Forget dangerous creatures; some plants can be far more scary. Trapped in one place and slowly and agonisingly digested sarlacc-style? I don’t think anyone would relish that fate (although that said some people do have rather strange tastes these days). Here follows a light-hearted look at some of the more terrifying types of flora out there. Triffids? Poppycock! These little (or, in some cases, big) blighters would definitely give Audrey II a run for its money.
5. Carrion Flowers
As their name suggests, carrion flowers smell like rotting flesh (what, did you expect roses?). Indeed, some plants in the genus also mimic the appearance of decaying meat as well. The titan arum is perhaps the most famous of the carrion flowers (and also holds the record for the world’s largest flower head), having a rather phallic appearance and a special inbuilt mechanism that causes the plant to heat up, thus increasing the strength of that delightful rotting flesh stench. Let’s face it, you aren’t likely to find carrion flowers in your local florist any time soon.
4. Angel’s Trumpets
Despite its heavenly name and rather beautiful appearance, all parts of the Angel’s Trumpet are lethally toxic. Indeed, some places even prohibit its sale and cultivation. Criminals in Colombia have managed to extract scopolamine (one of many deadly chemicals present within the plant), which is a potent drug that can simply be blown into the face of a victim as dust in order for it to take effect. Victims effectively become zombies, entirely unaware of what they’re doing and yet totally conscious. Indeed, a 2007 documentary rather aptly titled Colombian Devil’s Breath told many horror stories about the substance, one of these detailing how a man helped robbers move all of his possessions out of his house (which were then, of course, subsequently stolen).
3. Pitcher Plants
A species of plant that trap their prey by luring them into their pitchers with bright colours and attractive smells, only for them to fall and drown in the liquid within. Generally victims are dissolved into a mineral solution from which the plant derives its nourishment, although sometimes mutualistic insect larvae snack on the trapped creatures, the plant feeding on what they excrete afterwards. Lovely. Some pitcher plants are even so cunningly designed as to have false exits or are otherwise specially shaped to steer unwitting insects straight to their deaths within.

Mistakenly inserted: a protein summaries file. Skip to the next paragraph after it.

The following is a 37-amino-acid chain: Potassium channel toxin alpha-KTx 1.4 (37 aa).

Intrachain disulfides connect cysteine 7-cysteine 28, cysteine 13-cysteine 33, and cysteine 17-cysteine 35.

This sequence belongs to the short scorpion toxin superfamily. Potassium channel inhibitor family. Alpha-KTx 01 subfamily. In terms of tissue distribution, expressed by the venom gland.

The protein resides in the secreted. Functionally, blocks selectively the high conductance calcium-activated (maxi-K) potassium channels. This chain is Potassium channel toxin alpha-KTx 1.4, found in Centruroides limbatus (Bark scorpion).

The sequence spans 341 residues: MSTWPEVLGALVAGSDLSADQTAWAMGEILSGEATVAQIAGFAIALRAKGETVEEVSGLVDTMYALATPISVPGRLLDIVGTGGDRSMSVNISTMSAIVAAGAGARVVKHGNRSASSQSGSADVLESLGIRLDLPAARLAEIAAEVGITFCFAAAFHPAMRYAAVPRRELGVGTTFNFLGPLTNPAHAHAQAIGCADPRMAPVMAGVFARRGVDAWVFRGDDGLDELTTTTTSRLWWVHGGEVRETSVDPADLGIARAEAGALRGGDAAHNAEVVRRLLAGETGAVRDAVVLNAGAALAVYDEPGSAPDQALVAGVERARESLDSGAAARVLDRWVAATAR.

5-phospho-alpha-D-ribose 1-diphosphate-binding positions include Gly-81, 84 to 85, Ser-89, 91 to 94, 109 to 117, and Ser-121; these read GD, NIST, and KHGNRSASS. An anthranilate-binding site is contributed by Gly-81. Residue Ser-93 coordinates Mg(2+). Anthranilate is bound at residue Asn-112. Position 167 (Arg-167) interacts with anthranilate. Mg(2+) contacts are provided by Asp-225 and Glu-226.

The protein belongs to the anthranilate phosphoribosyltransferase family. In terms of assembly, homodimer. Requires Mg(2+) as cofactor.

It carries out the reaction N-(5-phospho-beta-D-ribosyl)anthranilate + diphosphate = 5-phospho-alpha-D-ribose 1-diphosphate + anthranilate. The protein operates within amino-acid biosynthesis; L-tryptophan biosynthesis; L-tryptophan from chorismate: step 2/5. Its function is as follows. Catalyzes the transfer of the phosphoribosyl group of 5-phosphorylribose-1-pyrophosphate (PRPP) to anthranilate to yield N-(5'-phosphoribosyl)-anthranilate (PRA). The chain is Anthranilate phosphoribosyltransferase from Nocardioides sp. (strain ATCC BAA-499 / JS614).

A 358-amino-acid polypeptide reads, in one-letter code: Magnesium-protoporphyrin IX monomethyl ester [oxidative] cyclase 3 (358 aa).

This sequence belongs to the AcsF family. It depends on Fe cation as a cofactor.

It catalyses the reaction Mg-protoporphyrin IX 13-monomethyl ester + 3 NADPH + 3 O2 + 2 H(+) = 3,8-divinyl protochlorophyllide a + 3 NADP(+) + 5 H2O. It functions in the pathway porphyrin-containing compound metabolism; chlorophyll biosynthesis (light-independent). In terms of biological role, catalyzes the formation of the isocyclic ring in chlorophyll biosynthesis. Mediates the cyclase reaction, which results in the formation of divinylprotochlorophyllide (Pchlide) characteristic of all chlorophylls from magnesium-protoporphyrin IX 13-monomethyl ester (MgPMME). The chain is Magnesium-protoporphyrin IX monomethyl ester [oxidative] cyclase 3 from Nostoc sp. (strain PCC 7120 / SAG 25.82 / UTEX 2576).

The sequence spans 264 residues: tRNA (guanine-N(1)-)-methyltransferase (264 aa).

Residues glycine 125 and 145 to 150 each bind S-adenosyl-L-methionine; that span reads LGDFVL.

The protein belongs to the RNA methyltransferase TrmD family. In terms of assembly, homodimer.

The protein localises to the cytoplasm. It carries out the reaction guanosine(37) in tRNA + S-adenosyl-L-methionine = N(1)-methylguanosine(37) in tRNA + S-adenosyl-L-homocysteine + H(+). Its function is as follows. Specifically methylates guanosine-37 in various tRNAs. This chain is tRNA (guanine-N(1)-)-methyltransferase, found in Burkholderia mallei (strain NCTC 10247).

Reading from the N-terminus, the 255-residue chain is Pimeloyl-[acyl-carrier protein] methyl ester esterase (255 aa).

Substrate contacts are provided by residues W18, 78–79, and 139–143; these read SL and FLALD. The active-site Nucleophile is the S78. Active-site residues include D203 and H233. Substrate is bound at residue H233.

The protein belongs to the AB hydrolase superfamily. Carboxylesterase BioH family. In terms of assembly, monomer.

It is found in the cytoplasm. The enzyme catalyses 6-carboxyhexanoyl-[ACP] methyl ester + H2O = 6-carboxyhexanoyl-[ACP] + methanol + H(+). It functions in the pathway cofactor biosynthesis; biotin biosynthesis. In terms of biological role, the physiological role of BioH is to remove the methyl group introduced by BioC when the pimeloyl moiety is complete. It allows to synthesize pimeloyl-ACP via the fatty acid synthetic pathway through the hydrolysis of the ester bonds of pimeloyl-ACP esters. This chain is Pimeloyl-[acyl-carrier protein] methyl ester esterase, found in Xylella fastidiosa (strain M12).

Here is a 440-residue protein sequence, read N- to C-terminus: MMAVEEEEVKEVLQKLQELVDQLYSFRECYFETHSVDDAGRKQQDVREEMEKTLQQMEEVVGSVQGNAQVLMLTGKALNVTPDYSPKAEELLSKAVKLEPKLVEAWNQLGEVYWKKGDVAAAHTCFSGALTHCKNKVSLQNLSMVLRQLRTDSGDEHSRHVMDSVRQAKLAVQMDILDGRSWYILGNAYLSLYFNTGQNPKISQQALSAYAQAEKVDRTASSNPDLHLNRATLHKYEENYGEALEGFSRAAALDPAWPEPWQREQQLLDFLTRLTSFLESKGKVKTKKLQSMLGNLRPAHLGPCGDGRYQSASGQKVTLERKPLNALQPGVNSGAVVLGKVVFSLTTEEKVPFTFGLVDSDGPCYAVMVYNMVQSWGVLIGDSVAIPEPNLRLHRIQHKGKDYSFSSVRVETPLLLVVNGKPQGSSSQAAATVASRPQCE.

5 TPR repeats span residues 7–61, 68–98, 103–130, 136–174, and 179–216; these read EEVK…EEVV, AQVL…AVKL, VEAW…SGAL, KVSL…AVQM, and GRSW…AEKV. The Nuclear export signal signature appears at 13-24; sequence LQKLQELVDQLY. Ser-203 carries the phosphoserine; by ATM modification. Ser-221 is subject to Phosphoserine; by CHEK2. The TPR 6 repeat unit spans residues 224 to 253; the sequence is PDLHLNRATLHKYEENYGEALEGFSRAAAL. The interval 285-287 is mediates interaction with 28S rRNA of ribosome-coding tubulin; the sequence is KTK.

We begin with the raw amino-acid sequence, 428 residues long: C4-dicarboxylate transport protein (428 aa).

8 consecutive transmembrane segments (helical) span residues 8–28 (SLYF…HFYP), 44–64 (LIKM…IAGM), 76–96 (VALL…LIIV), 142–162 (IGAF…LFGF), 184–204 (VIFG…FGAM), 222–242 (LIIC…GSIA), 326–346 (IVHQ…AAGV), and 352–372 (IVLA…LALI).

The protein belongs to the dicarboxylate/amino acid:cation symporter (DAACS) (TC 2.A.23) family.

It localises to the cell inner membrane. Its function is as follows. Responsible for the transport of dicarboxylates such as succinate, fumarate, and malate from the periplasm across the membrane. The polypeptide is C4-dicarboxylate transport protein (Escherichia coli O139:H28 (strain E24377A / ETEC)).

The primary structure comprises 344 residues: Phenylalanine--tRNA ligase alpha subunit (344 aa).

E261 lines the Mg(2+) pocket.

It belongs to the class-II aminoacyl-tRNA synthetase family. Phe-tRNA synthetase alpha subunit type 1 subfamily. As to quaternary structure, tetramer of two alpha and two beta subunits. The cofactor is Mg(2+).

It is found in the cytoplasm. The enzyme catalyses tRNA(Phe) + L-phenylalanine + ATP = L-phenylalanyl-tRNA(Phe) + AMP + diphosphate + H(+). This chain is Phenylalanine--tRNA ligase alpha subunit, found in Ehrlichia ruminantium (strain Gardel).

2. The Venus Flytrap
Arguably the most iconic of the creepy, carnivorous plant crowd, Venus flytraps wouldn’t look out of place among the Locust monstrosities in Gears of War 3. With the appearance of teeth and the ability to snap shut in less than half a second (provided at least two of the hairs inside its “mouth” are triggered within twenty seconds), I’m sure I’m not the only one that finds it a little disturbing that this thing is named after the Roman goddess of love. With the trap hermetically sealed around a potential victim, a stomach is effectively created and the unfortunate insect is slowly digested by a combination of enzymes. About ten days later the trap reopens and is ready for dessert.
1. The Apple
Bear with me on this one; it’s time to get a bit mythological. Although the biblical forbidden fruit is never actually identified in the Good Book itself, many scholars theorise that this is why it came be identified as such. I mean, how many fruits can claim to be responsible for damning an entire race? Additionally apples are among the most frequently choked on fruits (at least in my personal experience, anyway), while the seeds also contain a form of cyanide; if you eat enough it’s quite possible to cause yourself some serious harm.
Ella hopes you enjoyed her attempt at branching out (geddit?) from her usual subject of video games.
Article provided by Ella Mcconnell
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